Interview with Professor Sir Martin Sweeting

Professor Sir Martin Sweeting has been fascinated by telecommunications since childhood, when he would send his little sister into the garden so that he could talk to her using baked bean cans linked with string. A love of science fiction, particularly the writings of Arthur C Clarke, fostered his enthusiasm for technology.

At school his best subjects were English, French and Latin, but in those days it was hard to combine sciences and arts. So he did A levels in chemistry, maths and his favourite, physics, going on to gain a degree in electronic and electrical engineering at the University of Surrey, and a PhD.

In 1985, Sir Martin set up Surrey Satellite Technology with about £100 and four employees. The company pioneered rapid-response, low-cost and highly capable small satellites, on which much of our modern life depends.

SSTL (Surrey Satellite Technology Ltd) funded its growth with sales. At that time, the venture capital community lacked the element of “venture”, he says. They only wanted “dead certs”.

One individual who did stump up some cash was Elon Musk, whom Sir Martin describes as one of his three biggest influencers. Musk is “a very interesting character,” he says, “very driven, focused and capable. What he has done for the launch industry is absolutely amazing.”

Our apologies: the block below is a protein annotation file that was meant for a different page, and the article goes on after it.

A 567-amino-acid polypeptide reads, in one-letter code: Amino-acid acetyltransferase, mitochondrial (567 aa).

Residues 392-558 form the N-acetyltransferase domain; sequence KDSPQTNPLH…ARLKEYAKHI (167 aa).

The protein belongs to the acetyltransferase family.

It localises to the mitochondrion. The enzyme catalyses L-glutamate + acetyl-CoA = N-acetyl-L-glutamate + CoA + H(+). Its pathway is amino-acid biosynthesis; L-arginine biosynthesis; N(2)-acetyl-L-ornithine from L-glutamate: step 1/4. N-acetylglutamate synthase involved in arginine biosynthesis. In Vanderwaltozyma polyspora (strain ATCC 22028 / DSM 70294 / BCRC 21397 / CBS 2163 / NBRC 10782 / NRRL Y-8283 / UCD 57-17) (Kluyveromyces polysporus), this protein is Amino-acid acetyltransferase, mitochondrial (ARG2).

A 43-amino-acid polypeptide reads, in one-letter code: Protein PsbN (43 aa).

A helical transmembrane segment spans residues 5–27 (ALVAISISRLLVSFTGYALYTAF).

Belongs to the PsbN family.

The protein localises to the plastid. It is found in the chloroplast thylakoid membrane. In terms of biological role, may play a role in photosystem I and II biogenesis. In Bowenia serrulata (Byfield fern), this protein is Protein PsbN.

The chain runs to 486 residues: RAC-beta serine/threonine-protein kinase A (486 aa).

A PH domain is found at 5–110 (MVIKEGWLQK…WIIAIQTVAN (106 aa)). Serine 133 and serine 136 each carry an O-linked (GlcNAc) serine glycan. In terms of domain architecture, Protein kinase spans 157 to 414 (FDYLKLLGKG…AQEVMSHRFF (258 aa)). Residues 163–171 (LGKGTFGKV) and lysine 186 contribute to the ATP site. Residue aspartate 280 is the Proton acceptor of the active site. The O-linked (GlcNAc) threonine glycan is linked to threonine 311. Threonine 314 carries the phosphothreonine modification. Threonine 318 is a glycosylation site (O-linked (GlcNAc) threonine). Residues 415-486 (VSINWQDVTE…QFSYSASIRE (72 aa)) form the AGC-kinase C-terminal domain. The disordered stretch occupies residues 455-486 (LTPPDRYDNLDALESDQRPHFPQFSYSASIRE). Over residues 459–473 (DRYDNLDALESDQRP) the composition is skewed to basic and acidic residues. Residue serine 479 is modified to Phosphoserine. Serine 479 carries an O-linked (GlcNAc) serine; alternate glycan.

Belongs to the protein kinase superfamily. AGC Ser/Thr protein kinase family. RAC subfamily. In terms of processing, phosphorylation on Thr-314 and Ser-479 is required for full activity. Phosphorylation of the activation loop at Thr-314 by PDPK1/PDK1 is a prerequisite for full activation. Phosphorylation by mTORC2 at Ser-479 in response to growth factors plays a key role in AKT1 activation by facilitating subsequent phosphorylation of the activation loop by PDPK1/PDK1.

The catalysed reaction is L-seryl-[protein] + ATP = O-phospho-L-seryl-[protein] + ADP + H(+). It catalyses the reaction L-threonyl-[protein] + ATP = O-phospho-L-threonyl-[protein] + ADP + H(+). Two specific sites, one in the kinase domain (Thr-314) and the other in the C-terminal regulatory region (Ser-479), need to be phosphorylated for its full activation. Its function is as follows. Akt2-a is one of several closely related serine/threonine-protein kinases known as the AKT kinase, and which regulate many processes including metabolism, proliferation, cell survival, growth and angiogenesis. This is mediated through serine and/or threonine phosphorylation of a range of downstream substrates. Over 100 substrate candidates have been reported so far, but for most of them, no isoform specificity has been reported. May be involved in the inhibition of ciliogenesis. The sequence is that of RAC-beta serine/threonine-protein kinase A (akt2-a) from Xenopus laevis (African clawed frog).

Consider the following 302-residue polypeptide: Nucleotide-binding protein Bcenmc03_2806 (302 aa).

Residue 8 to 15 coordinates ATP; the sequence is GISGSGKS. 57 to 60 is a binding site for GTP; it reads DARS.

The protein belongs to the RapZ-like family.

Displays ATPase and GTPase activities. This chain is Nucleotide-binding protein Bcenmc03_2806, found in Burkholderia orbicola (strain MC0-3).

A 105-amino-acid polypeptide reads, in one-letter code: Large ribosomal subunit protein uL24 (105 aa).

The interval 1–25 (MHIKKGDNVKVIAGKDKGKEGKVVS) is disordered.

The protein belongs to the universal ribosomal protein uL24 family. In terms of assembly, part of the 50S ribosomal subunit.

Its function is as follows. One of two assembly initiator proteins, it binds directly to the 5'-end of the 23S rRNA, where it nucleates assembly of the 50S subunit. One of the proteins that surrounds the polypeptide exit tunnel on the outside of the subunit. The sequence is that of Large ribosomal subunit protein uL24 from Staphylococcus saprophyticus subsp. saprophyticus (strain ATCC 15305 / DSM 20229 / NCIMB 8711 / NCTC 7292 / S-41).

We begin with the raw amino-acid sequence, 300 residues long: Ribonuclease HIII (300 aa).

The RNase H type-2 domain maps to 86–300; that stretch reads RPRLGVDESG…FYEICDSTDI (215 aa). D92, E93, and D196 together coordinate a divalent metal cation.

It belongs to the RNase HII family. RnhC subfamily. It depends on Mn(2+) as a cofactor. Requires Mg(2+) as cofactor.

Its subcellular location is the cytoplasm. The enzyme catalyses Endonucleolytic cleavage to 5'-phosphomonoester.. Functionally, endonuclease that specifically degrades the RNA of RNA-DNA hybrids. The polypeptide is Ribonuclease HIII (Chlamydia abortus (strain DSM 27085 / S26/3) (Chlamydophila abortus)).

In 2008, SSTL (Surrey Satellite Technology Ltd) was sold to Airbus Defence & Space for £50m, but Sir Martin is still executive chairman. The company now has 400 professional staff, annual revenues of more than £100m and total export sales in excess of £1bn to 25 countries. Among its many focuses is clearing up the increasing amount of space debris, which represents a significant threat to the next generation of satellites.

The biggest developments in satellite technology in the next decade, says Sir Martin, will be the use of robotics, first to assemble them in orbit, and later to manufacture them. Robotics will also have a dramatic impact on supporting prolonged safe human habitation in space and on the moon, he says.

Sir Martin was awarded an OBE in 2002 and won the 2008 Arthur C Clarke Lifetime Achievement Award. In 2016, he was made an Honorary Fellow of the Royal Aeronautical Society and listed by Sunday Times as one of the 500 most influential UK citizens.

Sir Martin was interviewed by Jane Bird for Archives of IT.


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